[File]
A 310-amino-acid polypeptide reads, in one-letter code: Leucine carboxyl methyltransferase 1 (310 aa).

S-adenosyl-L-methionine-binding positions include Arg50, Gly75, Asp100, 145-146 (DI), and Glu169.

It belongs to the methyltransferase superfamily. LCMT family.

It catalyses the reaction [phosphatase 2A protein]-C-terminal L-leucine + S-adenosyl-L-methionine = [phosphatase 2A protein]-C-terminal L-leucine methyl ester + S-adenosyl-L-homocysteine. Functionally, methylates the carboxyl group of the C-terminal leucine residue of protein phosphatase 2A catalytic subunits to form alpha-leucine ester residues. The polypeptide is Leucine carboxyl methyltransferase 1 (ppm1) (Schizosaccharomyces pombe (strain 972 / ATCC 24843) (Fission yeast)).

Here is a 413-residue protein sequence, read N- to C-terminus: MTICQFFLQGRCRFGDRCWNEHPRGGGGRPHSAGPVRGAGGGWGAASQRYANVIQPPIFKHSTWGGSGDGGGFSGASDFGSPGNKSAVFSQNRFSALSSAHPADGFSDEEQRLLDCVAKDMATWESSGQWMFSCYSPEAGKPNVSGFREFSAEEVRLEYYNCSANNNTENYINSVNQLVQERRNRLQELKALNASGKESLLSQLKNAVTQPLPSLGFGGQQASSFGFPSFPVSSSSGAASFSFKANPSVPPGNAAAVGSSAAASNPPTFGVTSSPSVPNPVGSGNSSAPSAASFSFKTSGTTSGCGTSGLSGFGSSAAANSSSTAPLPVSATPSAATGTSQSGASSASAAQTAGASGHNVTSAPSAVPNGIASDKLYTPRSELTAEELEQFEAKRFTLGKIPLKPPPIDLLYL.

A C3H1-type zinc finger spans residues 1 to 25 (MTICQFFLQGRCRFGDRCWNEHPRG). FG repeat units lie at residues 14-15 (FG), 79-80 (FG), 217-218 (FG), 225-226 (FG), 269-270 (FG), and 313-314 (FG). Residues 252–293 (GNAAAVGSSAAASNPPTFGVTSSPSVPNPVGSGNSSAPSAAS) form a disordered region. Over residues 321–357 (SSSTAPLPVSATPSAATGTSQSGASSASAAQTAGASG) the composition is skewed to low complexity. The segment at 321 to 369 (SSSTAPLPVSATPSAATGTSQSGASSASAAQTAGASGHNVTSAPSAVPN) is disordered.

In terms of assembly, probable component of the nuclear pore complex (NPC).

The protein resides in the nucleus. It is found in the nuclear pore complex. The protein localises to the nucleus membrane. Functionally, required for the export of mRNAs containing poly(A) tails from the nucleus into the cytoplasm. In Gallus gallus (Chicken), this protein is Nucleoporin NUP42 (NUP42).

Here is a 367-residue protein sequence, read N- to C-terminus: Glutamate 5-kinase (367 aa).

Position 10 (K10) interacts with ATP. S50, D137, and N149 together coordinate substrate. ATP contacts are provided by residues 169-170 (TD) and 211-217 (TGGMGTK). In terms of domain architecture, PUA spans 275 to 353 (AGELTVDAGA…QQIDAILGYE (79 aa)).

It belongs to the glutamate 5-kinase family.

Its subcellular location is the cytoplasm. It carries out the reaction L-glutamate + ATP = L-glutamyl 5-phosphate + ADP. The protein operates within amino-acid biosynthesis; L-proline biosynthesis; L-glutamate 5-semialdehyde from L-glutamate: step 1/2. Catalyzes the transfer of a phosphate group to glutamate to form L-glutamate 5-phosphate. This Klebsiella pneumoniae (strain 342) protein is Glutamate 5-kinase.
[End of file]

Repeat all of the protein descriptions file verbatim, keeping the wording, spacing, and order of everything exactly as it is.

A 310-amino-acid polypeptide reads, in one-letter code: Leucine carboxyl methyltransferase 1 (310 aa).

S-adenosyl-L-methionine-binding positions include Arg50, Gly75, Asp100, 145-146 (DI), and Glu169.

It belongs to the methyltransferase superfamily. LCMT family.

It catalyses the reaction [phosphatase 2A protein]-C-terminal L-leucine + S-adenosyl-L-methionine = [phosphatase 2A protein]-C-terminal L-leucine methyl ester + S-adenosyl-L-homocysteine. Functionally, methylates the carboxyl group of the C-terminal leucine residue of protein phosphatase 2A catalytic subunits to form alpha-leucine ester residues. The polypeptide is Leucine carboxyl methyltransferase 1 (ppm1) (Schizosaccharomyces pombe (strain 972 / ATCC 24843) (Fission yeast)).

Here is a 413-residue protein sequence, read N- to C-terminus: MTICQFFLQGRCRFGDRCWNEHPRGGGGRPHSAGPVRGAGGGWGAASQRYANVIQPPIFKHSTWGGSGDGGGFSGASDFGSPGNKSAVFSQNRFSALSSAHPADGFSDEEQRLLDCVAKDMATWESSGQWMFSCYSPEAGKPNVSGFREFSAEEVRLEYYNCSANNNTENYINSVNQLVQERRNRLQELKALNASGKESLLSQLKNAVTQPLPSLGFGGQQASSFGFPSFPVSSSSGAASFSFKANPSVPPGNAAAVGSSAAASNPPTFGVTSSPSVPNPVGSGNSSAPSAASFSFKTSGTTSGCGTSGLSGFGSSAAANSSSTAPLPVSATPSAATGTSQSGASSASAAQTAGASGHNVTSAPSAVPNGIASDKLYTPRSELTAEELEQFEAKRFTLGKIPLKPPPIDLLYL.

A C3H1-type zinc finger spans residues 1 to 25 (MTICQFFLQGRCRFGDRCWNEHPRG). FG repeat units lie at residues 14-15 (FG), 79-80 (FG), 217-218 (FG), 225-226 (FG), 269-270 (FG), and 313-314 (FG). Residues 252–293 (GNAAAVGSSAAASNPPTFGVTSSPSVPNPVGSGNSSAPSAAS) form a disordered region. Over residues 321–357 (SSSTAPLPVSATPSAATGTSQSGASSASAAQTAGASG) the composition is skewed to low complexity. The segment at 321 to 369 (SSSTAPLPVSATPSAATGTSQSGASSASAAQTAGASGHNVTSAPSAVPN) is disordered.

In terms of assembly, probable component of the nuclear pore complex (NPC).

The protein resides in the nucleus. It is found in the nuclear pore complex. The protein localises to the nucleus membrane. Functionally, required for the export of mRNAs containing poly(A) tails from the nucleus into the cytoplasm. In Gallus gallus (Chicken), this protein is Nucleoporin NUP42 (NUP42).

Here is a 367-residue protein sequence, read N- to C-terminus: Glutamate 5-kinase (367 aa).

Position 10 (K10) interacts with ATP. S50, D137, and N149 together coordinate substrate. ATP contacts are provided by residues 169-170 (TD) and 211-217 (TGGMGTK). In terms of domain architecture, PUA spans 275 to 353 (AGELTVDAGA…QQIDAILGYE (79 aa)).

It belongs to the glutamate 5-kinase family.

Its subcellular location is the cytoplasm. It carries out the reaction L-glutamate + ATP = L-glutamyl 5-phosphate + ADP. The protein operates within amino-acid biosynthesis; L-proline biosynthesis; L-glutamate 5-semialdehyde from L-glutamate: step 1/2. Catalyzes the transfer of a phosphate group to glutamate to form L-glutamate 5-phosphate. This Klebsiella pneumoniae (strain 342) protein is Glutamate 5-kinase.